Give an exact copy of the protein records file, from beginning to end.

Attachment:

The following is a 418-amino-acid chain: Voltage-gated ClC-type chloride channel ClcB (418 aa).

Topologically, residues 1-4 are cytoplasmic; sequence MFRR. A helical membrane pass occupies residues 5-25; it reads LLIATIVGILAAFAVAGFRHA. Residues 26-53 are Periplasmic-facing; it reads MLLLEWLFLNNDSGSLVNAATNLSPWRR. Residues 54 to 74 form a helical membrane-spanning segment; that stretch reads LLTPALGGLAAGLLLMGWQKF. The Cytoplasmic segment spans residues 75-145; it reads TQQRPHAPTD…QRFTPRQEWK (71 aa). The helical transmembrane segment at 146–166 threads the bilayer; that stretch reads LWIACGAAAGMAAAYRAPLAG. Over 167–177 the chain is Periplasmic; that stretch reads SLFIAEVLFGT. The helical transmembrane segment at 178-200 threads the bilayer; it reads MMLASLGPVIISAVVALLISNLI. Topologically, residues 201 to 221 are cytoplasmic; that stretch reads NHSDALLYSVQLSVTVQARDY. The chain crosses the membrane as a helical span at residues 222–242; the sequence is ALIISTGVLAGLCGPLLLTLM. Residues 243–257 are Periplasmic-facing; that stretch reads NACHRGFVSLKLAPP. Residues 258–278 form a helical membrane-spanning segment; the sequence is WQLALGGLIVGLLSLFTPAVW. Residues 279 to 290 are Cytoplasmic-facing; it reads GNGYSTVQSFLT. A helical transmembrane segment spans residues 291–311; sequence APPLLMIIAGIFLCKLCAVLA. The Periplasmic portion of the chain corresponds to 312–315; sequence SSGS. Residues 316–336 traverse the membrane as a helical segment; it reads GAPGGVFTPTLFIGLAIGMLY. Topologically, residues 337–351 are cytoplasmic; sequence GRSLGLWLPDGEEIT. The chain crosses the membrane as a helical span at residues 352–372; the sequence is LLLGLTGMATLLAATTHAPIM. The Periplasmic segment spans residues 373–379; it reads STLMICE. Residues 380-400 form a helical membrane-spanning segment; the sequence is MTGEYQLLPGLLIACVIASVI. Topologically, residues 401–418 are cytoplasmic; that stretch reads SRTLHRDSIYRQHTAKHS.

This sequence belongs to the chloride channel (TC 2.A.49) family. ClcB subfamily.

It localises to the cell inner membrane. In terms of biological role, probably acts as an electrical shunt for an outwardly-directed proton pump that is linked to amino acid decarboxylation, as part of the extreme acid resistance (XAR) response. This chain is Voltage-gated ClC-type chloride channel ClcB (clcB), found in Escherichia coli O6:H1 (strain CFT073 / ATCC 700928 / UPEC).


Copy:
The following is a 418-amino-acid chain: Voltage-gated ClC-type chloride channel ClcB (418 aa).

Topologically, residues 1-4 are cytoplasmic; sequence MFRR. A helical membrane pass occupies residues 5-25; it reads LLIATIVGILAAFAVAGFRHA. Residues 26-53 are Periplasmic-facing; it reads MLLLEWLFLNNDSGSLVNAATNLSPWRR. Residues 54 to 74 form a helical membrane-spanning segment; that stretch reads LLTPALGGLAAGLLLMGWQKF. The Cytoplasmic segment spans residues 75-145; it reads TQQRPHAPTD…QRFTPRQEWK (71 aa). The helical transmembrane segment at 146–166 threads the bilayer; that stretch reads LWIACGAAAGMAAAYRAPLAG. Over 167–177 the chain is Periplasmic; that stretch reads SLFIAEVLFGT. The helical transmembrane segment at 178-200 threads the bilayer; it reads MMLASLGPVIISAVVALLISNLI. Topologically, residues 201 to 221 are cytoplasmic; that stretch reads NHSDALLYSVQLSVTVQARDY. The chain crosses the membrane as a helical span at residues 222–242; the sequence is ALIISTGVLAGLCGPLLLTLM. Residues 243–257 are Periplasmic-facing; that stretch reads NACHRGFVSLKLAPP. Residues 258–278 form a helical membrane-spanning segment; the sequence is WQLALGGLIVGLLSLFTPAVW. Residues 279 to 290 are Cytoplasmic-facing; it reads GNGYSTVQSFLT. A helical transmembrane segment spans residues 291–311; sequence APPLLMIIAGIFLCKLCAVLA. The Periplasmic portion of the chain corresponds to 312–315; sequence SSGS. Residues 316–336 traverse the membrane as a helical segment; it reads GAPGGVFTPTLFIGLAIGMLY. Topologically, residues 337–351 are cytoplasmic; sequence GRSLGLWLPDGEEIT. The chain crosses the membrane as a helical span at residues 352–372; the sequence is LLLGLTGMATLLAATTHAPIM. The Periplasmic segment spans residues 373–379; it reads STLMICE. Residues 380-400 form a helical membrane-spanning segment; the sequence is MTGEYQLLPGLLIACVIASVI. Topologically, residues 401–418 are cytoplasmic; that stretch reads SRTLHRDSIYRQHTAKHS.

This sequence belongs to the chloride channel (TC 2.A.49) family. ClcB subfamily.

It localises to the cell inner membrane. In terms of biological role, probably acts as an electrical shunt for an outwardly-directed proton pump that is linked to amino acid decarboxylation, as part of the extreme acid resistance (XAR) response. This chain is Voltage-gated ClC-type chloride channel ClcB (clcB), found in Escherichia coli O6:H1 (strain CFT073 / ATCC 700928 / UPEC).